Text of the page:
The dissociation between the emergent-response system and the fine-processing system, with the amygdala and frontal cortex serving as processing centers for the above-mentioned representative primary sensory regions, is inspiring for designing similar dissociated systems in autonomous humanoid robots. Current robots usually rely on one single sensory input, usually vision; this is not sufficient for responding quickly to danger from the outside world. Integration of multiple sensory input, with some being primarily for detecting danger, could be crucial for the survival of autonomous robots. For example, an auditory unit and a tactile sensory unit can be designed to sense the approaching of other objects when they are out of the visual field (e.g., in the situation when the visual field is blocked, or when the object is too far to be detected by vision). Accompanying processing units should also be designed to enable the robots to react quickly when suspected danger is close.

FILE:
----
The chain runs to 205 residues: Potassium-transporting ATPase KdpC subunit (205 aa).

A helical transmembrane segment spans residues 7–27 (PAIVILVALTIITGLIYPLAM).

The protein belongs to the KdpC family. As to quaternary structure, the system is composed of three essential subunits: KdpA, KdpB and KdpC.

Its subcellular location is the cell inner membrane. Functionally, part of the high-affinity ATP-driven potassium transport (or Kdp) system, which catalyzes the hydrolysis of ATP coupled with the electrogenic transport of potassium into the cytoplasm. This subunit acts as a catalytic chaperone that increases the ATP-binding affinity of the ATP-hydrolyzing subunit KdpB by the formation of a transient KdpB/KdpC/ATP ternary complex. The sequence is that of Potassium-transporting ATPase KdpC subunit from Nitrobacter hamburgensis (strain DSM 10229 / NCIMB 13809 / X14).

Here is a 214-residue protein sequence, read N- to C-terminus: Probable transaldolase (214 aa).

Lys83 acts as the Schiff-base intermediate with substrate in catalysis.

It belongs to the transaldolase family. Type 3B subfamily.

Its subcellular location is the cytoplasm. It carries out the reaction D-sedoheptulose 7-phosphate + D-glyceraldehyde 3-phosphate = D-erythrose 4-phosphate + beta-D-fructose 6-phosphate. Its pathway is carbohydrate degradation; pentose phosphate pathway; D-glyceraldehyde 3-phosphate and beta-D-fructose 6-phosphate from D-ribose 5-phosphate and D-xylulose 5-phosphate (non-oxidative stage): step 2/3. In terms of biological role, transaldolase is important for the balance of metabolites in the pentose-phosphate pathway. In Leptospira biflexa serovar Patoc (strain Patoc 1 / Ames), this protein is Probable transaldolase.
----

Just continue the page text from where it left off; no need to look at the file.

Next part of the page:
Besides designing independent fast-processing units to detect and respond to danger, it is also necessary to include processing units to integrate the multisensory input information and to consolidate the competition between the fast processing units and fine-processing units, to ensure the efficiency of the neural architecture of autonomous robots. In the human brain, the PCC and the ACC play such a role in the integration of sensory input and resolving the confliction between the two systems. The PCC has been found to be a region that is constantly active during the resting state, and it is also a representative region of the default mode network, a network that has higher activity during resting state than during cognitive tasks, and was hypothesized to be monitoring the outside world and getting ready to respond [16]. The PCC has been found to play an important role in evaluating the current status of the outside and inside world [23] as well as processing of emotional information [43]. In the current study, the PCC was found to maintain connectivity with the primary sensory regions, the amygdale, and the frontal cortex, which supports its proposed role in information integration. On the other hand, ACC has been found to play an important role in cognitive control [26, 44] and mediating attention conflict [45] as well as being an important interface between emotion and cognition [46]. In the current study, the ACC was found to receive information from the primary sensory regions, as well as the PCC and the frontal cortex, and maintain bidirectional communication with the amygdala, which is consistent with its well-known role in cognitive and attention control. Similar independent processing units serving such purposes for autonomous robots are also necessary to be included in their neural architecture (Figure 3).